Monday, January 30, 2017

Baltimore Museum of Art

While at the Baltimore Museum of Art three pieces in particular stood out to me; Mont Sainte-Victoire Seen from Bibémus Quarry by Paul Cézanne, Head of a Woman by Alexei Jawlensky, and Chur by Sascha Braunig. From the section focused on modern art, I would like to focus this post on Chur. 
Using concepts that we are currently practicing in class, Chur uses the repetition of the same line to form an image that entices the viewer. While observing Chur in the museum I envisioned the piece as a brain centered on a background of the pattern that shaped the brain (I know that's kind of a confusing explanation). However when I went back and reexamined the image for the purpose of this post I saw a face in the construction of the object that I originally viewed as a brain and this captured my attention.
In class we looked at pieces from famous artist who were able to manipulate pieces to depict different objects. However, seeing this tactic first-hand was a much different experience than looking at the pieces on the computer. I was amazed, and thought it was interesting to get to see  first-hand different techniques expressed in class.

Monday, January 23, 2017

Visibility Reflection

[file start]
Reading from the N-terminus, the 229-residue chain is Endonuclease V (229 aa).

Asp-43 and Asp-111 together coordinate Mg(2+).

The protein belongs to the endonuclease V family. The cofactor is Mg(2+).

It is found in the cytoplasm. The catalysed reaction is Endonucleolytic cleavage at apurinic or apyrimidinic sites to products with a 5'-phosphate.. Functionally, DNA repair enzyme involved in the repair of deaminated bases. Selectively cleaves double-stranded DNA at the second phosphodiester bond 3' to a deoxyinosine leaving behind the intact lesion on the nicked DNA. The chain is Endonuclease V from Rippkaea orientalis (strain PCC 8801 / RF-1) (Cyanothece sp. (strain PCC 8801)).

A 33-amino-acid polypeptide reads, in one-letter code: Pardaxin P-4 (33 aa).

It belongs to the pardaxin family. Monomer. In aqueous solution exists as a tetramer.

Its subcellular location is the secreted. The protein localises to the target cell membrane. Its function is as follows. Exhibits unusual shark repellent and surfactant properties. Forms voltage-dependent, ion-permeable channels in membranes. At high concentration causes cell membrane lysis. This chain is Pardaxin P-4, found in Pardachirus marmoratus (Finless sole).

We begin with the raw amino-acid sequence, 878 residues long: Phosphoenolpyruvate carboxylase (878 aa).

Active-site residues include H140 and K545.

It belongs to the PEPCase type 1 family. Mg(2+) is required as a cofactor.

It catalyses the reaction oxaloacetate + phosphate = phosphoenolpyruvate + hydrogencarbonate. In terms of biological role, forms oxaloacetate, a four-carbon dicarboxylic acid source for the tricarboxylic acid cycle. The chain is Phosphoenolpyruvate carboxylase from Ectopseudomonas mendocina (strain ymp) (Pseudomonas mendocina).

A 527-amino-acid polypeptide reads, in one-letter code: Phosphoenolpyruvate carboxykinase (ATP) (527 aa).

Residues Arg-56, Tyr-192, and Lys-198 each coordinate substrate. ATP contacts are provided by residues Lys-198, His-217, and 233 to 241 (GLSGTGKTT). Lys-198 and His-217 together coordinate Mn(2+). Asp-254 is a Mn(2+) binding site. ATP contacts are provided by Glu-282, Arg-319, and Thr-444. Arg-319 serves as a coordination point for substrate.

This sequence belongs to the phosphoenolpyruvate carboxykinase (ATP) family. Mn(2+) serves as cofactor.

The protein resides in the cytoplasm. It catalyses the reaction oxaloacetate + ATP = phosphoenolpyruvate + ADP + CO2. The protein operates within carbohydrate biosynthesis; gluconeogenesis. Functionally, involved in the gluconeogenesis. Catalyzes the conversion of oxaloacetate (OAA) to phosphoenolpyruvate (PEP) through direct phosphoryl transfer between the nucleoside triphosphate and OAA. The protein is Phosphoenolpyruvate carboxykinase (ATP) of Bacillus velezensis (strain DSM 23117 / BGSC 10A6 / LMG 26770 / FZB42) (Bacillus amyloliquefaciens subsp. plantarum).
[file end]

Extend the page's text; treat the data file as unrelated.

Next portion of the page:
Visibility distinguishes between the two types of the imaginative process. The first type starts at the word and arrives at the visual image. On the other hand, the second type starts with the visual image and arrives at its verbal expression. Writing or reading would be an example of the first type. For example, first you use the words and place them in a way to create a visual image that the reader creates in their head. Cinema is also a form of the first type. In cinema the director first establishes his/her ideas and writes them on the page and they are later turned into an image as the film is produced. The second type is a little bit harder for me to place. In one hand the visualization and creation of art could be an example but I think that the creation often begins with a word in mind. However, as an observer looks at the art they first see the image and then associate it with verbal expression to give the piece meaning.

Wednesday, January 18, 2017

"The Whole Ball of Wax" Reflection

"Art is a cat." A combination of very simple words to create a quite complex phrase. Still not entirely coherent in what the phrase means, I can piece together the idea that art is not as clear and communicative in it's pieces as a dog's behavior.

Always hearing about the complexity of art growing up, I never took the time myself to look into it. I have had history teachers pull up art pieces and ask the message behind it and by the end of the discussion they would always tell all of the students that we were wrong and would then tell us the "correct" meaning of the art piece. But is there one mean behind a single art piece? After reading Jerry Saltz, "The Whole Ball of Wax" I have now become skeptical of the previous understandings that I have come to know. "Art is often political when it doesn't seem political and not political when that's all it seems to be." So were the pieces that I was taught to be political actually political, or were they composed of an entirely different meaning? A question that I may never know the answer to, I look forward to further learning in this class and gaining a better understanding of the changed that is inspired through art.